The law that prevents religious institutions from openly cheerleading political candidates is yet again under attack — and the nation’s leading state/church watchdog plans to once more make sure that this assault is thwarted.
The Johnson Amendment keeps all 501(c)(3) nonprofits nonpartisan. Under it, churches and tax-exempt 501(c)(3) nonprofits may not endorse or oppose specific political candidates.
Several leading GOP lawmakers, such as House Republican Whip Steve Scalise, R-La., and Sen. James Lankford, R-Okla., recently reintroduced the misnamed “Free Speech Fairness Act,” which is designed to revoke the Johnson Amendment.
“We need to repeal the Johnson Amendment so people of faith can freely express their views without fear of retribution by the IRS or any other Washington bureaucrat,” said Scalise. “For the past 65 years, the Johnson Amendment has unjustly barred religious leaders and other employees of 501(c)3 organizations from fully exercising their freedom of speech.”
Lankford made similarly deceptive claims.
“The federal government and the IRS should never have the ability to inhibit free speech,” he said. “The Free Speech Fairness Act is needed to prevent government intrusion and suppression of free speech by removing a restriction on speech that has existed since 1954. The First Amendment right of free speech and right to practice any faith, or no faith, are foundational American values that must extend to everyone, whether they are a pastor, social worker, or any charity employee or volunteer.”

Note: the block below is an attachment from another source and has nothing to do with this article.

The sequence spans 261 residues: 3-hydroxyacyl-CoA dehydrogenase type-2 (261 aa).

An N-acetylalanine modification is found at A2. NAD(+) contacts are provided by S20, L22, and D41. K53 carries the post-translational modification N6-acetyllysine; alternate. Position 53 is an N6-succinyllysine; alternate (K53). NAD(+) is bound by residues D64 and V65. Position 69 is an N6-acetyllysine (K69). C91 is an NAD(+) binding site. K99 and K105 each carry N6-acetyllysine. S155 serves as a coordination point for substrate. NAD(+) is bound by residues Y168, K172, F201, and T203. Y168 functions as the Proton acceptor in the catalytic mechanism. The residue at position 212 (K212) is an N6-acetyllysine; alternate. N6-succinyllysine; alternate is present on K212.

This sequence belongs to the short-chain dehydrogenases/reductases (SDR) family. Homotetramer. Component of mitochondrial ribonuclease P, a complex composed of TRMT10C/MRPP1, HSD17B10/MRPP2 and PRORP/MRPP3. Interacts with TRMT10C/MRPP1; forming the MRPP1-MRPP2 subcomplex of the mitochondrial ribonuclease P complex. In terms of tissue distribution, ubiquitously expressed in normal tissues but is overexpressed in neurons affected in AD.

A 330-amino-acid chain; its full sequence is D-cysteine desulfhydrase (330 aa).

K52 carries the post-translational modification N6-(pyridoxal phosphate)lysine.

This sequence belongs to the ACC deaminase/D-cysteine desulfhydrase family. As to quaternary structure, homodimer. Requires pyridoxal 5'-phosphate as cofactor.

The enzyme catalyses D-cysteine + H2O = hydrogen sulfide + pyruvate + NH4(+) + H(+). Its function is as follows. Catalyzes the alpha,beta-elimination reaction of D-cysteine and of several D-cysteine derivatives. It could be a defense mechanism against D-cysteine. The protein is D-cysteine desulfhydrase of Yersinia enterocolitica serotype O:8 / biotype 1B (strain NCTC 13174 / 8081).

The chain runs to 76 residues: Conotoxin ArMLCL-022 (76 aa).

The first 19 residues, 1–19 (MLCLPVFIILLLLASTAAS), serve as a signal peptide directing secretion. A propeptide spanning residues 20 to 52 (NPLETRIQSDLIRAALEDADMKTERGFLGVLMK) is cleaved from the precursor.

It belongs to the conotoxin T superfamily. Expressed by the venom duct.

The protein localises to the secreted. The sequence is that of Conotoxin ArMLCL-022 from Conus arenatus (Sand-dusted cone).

But Scalise and Lankford have it all wrong. The Johnson Amendment doesn't prohibit free speech. Pastors and clergy are free to personally endorse and support candidates, and often do. Under the Johnson Amendment, they can also sermonize or comment on moral issues (war, abortion/contraception access, civil rights, poverty, etc.) and can even advise their parishioners on how to vote on referenda items. They can comment on the job performance of public officials. They can engage in nonpartisan “get out the vote” campaigns. However, religious and other 501(c)(3) nonprofits can’t use their tax-exempt donations and resources for partisan politicking, including endorsing candidates.
If the Johnson Amendment were repealed as it applies to religious institutions, they could essentially become unregulated PACs. Since churches are uniquely exempt from filing returns with the IRS, they are financial black holes, potentially inviting all manner of dark money if the ban on politicking is lifted.
Scalise and Lankford lack public support for their proposal. The Johnson Amendment is enormously popular with the American people. Four out of five Americans oppose politicking from the pulpit, according to a 2016 survey by LifeWay Research, the Southern Baptist Convention's research arm. Fully 79 percent oppose pastors endorsing candidates during a church service. More than eight in 10 believe it's inappropriate for churches to use their resources for political campaigns.
Precisely because the Freedom From Religion Foundation is on the right side of public opinion, it has been able to previously beat back assaults on the Johnson Amendment. Just last year, for instance, FFRF successfully mobilized its 30,000 members nationwide. Members inundated their legislators with one message: Protect the Johnson Amendment.
The state-church watchdog voluntarily dismissed a lawsuit in December 2017 — which can be refiled at any time — against President Trump over his church politicking executive order after forcing the Department of Justice to admit in court that a presidential executive order cannot overturn congressional laws, including the Johnson Amendment. FFRF previously sued the IRS in 2012 for not enforcing the Johnson Amendment, indeed not even having an official in place to determine if churches were violating the important safeguard. The lawsuit changed that.
The danger to the Johnson Amendment is not over, but FFRF is ready to defend it with all its might. The secular foundation of this country is too important to be left unguarded.